The Prevention Alliance of Greater Prince William was founded in 1996 by a group of concerned residents and professionals focused on preventing substance abuse and promoting mental health and healthy behaviors. All members are dedicated to the achievement of a united mission and vision through cross-sector collaboration and action-oriented collaboration.
The Prevention Alliance of Greater Prince William members work collaboratively to promote mental health and decrease substance use in ways that are measurable, research-based, and culturally appropriate to improve the quality of life and health of the residents in our community.
A healthy community that encourages and supports lives free of harmful substances and promotes mental health.
The Prevention Alliance makes it our priority to ensure each voice is heard from every corner of our county and all have a platform to share the concerns and needs they are experiencing within our region related to substance use, mental health and co-occurring disorders. Through active collaboration and solution-driven discussion, the Alliance seeks to empower our grassroots community to initiate change with the support of our organizational partners in order to address community needs and concerns in real-time. The Alliance is an equal opportunity action-network who welcomes representation from all 12 Drug-Free Community sectors.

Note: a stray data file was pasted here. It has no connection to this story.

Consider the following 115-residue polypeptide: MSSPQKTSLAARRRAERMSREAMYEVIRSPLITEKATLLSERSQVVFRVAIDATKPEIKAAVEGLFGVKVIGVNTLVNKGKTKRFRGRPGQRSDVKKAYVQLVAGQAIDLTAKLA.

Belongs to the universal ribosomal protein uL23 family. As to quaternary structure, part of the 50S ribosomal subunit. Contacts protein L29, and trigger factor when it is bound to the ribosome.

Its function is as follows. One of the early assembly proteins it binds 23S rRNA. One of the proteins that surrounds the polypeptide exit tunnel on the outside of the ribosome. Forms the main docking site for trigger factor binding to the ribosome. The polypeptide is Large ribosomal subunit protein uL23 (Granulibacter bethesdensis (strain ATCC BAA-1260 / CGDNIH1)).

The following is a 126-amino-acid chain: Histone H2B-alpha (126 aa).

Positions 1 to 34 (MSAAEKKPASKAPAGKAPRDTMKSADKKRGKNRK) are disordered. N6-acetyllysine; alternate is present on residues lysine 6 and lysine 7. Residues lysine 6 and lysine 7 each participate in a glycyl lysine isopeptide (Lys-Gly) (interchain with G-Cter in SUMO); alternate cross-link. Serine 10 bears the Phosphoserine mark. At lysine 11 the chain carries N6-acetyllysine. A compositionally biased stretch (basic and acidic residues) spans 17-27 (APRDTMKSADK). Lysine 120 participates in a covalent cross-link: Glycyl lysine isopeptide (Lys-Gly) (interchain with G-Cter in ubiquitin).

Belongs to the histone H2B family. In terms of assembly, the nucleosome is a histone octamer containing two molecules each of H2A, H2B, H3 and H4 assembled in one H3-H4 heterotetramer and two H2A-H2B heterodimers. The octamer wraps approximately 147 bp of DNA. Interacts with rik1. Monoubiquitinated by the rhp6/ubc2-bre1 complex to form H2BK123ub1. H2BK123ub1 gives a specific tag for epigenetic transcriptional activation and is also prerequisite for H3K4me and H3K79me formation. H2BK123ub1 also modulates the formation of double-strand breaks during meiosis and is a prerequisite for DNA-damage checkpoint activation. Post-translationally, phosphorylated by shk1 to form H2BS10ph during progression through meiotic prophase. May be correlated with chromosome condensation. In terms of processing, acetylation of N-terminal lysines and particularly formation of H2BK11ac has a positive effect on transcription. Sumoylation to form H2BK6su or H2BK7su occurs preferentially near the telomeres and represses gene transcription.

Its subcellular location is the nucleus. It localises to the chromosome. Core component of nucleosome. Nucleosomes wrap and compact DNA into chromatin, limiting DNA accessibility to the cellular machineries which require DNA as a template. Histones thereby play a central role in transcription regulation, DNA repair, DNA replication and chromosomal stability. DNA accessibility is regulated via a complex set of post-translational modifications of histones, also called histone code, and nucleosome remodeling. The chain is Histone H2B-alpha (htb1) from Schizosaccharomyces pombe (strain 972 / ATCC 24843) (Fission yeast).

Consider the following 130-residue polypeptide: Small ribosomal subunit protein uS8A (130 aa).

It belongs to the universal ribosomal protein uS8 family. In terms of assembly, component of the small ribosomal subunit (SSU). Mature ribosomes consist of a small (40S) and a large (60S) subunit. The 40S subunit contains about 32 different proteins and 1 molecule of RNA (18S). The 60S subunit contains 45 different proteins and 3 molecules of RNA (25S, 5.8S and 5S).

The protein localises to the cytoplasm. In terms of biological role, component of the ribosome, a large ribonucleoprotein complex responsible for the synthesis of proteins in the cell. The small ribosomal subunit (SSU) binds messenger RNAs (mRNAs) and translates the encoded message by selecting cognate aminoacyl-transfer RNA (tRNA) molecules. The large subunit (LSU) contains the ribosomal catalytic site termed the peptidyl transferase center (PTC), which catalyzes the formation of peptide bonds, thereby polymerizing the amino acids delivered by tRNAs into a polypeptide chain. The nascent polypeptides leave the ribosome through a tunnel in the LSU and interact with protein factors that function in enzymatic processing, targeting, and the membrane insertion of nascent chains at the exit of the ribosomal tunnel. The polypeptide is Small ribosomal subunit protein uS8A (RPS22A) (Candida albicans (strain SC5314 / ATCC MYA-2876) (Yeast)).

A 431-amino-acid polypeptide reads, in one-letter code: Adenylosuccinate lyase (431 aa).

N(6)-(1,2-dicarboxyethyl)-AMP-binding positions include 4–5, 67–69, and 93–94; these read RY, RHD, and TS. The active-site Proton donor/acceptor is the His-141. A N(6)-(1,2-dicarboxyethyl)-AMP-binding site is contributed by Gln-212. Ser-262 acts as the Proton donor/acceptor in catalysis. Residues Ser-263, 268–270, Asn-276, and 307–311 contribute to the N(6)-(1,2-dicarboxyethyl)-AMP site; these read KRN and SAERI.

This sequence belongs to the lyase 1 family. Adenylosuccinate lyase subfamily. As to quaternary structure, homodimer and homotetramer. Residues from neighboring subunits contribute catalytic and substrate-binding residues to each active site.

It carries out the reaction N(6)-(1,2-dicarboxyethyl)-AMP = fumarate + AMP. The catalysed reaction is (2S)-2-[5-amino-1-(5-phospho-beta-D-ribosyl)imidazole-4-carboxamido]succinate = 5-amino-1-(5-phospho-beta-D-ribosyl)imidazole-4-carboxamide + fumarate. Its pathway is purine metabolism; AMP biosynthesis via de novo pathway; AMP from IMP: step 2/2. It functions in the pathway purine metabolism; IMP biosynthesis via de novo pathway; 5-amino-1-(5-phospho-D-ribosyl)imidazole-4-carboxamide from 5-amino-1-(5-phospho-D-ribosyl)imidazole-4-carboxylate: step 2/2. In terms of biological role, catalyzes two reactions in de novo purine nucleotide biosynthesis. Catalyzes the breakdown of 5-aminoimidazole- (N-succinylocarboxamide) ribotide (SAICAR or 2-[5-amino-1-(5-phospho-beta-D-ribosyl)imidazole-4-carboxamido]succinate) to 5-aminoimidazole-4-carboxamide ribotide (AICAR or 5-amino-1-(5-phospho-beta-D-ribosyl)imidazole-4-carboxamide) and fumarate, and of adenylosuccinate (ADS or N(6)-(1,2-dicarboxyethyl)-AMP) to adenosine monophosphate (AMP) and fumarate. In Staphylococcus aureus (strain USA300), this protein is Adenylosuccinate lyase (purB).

12 Drug-Free Community Sectors
- Law enforcement
- Youth-serving organizations
- Religious and fraternal organizations
- Civic and volunteer groups
- Healthcare professionals
- State, local, and tribal agencies with expertise in substance abuse
- Other organizations involved in reducing substance abuse
The Alliance’s robust platform for collaboration and support allows our diverse member organization and individuals are able to protect and promote the health of all people. We aim to achieve equity by collectively supporting coordinated essential public health services within our county that seek to eliminate health disparities and inequalities which can lead to poor mental health, substance use, suicide, risky behaviors, and co-occurring disorders.